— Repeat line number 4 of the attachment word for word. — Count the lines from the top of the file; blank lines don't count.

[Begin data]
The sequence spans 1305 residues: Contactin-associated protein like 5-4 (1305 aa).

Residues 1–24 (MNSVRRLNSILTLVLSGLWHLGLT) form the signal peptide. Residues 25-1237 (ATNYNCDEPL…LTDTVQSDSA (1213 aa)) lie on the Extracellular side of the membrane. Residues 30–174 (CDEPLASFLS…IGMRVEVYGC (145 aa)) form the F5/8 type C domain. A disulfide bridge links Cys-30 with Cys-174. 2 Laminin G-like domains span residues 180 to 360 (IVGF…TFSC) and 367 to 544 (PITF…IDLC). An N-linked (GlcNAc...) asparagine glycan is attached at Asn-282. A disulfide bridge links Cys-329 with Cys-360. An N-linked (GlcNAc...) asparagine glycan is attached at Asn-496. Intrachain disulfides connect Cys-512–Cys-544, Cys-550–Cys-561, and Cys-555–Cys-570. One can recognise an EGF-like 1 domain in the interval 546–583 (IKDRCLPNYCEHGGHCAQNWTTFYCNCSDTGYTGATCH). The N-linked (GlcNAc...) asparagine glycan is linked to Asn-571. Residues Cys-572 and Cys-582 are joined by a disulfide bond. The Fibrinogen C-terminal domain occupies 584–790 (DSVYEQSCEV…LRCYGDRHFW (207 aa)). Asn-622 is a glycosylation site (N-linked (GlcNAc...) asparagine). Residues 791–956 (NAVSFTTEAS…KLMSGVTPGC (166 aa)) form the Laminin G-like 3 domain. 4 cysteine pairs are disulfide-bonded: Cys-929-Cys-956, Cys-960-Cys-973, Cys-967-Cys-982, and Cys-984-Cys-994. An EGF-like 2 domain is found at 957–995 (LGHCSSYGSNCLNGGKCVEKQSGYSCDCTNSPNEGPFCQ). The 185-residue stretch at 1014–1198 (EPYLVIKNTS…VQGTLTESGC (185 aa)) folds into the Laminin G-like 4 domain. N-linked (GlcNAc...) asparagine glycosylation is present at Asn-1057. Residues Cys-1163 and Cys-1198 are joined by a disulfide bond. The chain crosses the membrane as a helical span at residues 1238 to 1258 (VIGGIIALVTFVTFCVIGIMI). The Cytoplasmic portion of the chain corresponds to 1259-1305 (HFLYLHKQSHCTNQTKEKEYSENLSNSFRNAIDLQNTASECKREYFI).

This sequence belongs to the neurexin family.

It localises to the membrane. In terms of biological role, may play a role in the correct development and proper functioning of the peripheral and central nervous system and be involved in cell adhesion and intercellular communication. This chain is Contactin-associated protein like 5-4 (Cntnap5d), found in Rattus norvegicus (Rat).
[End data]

It localises to the membrane. In terms of biological role, may play a role in the correct development and proper functioning of the peripheral and central nervous system and be involved in cell adhesion and intercellular communication. This chain is Contactin-associated protein like 5-4 (Cntnap5d), found in Rattus norvegicus (Rat).